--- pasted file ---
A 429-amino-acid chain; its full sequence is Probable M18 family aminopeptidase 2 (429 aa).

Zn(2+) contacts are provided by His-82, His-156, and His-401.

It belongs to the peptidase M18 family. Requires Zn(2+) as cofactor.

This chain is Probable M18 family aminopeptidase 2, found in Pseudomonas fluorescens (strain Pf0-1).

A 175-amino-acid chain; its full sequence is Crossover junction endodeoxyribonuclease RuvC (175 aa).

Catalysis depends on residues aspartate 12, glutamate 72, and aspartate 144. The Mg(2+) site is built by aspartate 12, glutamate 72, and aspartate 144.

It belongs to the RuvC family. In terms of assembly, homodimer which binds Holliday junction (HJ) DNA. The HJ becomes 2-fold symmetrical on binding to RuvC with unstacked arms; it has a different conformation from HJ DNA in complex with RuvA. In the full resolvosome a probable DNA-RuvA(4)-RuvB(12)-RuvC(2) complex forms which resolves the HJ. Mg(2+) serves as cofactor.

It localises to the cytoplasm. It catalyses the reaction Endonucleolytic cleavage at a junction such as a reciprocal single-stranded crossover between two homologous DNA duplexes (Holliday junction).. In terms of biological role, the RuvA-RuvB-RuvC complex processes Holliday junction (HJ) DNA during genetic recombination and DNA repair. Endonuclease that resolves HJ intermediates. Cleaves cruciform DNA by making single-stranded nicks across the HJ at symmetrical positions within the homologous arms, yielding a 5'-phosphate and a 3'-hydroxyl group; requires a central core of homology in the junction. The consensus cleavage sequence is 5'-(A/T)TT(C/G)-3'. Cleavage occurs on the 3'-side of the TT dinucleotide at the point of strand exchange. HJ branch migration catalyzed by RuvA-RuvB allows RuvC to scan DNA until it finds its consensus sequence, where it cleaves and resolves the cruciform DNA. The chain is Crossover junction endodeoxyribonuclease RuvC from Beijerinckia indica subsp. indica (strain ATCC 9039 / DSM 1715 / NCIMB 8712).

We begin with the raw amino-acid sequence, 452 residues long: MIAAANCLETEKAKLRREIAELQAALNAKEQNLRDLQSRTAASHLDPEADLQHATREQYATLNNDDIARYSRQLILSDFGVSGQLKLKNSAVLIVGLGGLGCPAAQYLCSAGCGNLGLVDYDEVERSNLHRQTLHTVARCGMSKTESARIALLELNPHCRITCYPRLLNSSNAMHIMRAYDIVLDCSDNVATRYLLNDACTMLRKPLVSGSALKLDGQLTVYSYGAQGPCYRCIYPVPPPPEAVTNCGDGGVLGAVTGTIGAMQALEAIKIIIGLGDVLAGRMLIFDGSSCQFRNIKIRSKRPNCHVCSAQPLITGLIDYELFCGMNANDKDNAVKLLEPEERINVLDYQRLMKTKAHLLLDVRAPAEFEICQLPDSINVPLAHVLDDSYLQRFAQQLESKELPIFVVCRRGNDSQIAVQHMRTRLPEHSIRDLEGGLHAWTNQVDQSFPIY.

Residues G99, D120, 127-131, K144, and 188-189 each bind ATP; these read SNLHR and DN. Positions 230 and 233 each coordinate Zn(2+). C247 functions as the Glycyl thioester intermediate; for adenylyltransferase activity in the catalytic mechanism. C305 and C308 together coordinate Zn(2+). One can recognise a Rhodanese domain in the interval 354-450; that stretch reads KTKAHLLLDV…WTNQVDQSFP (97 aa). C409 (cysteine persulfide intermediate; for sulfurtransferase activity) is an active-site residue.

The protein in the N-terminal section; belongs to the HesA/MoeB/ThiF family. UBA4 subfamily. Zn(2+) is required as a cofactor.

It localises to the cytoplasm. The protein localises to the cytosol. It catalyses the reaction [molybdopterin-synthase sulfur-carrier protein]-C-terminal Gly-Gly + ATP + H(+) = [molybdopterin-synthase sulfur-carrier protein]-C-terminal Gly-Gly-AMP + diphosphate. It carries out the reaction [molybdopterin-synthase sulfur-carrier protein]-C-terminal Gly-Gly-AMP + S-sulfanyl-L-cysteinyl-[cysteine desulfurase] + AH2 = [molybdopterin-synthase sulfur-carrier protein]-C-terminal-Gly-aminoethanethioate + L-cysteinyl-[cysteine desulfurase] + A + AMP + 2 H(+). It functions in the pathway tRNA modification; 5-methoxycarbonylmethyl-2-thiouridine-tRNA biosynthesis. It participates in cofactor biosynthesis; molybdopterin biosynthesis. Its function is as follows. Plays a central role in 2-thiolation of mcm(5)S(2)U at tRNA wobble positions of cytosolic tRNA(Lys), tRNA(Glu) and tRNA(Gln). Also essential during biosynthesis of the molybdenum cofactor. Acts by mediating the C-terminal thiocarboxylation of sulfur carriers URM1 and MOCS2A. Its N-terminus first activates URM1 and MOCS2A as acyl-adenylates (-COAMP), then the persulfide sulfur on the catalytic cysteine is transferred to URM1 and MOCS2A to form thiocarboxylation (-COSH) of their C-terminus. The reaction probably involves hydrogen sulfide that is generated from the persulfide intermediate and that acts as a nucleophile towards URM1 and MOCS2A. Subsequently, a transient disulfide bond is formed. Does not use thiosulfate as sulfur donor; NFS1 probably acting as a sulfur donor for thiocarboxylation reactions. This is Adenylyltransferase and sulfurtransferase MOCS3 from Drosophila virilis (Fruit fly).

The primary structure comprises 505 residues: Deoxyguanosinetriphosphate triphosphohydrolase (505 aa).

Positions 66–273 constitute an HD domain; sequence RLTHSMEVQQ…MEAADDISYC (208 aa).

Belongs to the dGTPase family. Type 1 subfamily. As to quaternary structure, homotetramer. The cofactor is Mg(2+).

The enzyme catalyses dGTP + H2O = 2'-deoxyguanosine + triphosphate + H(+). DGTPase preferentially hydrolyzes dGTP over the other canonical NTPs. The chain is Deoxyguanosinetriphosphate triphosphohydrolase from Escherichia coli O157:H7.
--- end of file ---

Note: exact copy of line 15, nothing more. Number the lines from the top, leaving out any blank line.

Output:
Belongs to the dGTPase family. Type 1 subfamily. As to quaternary structure, homotetramer. The cofactor is Mg(2+).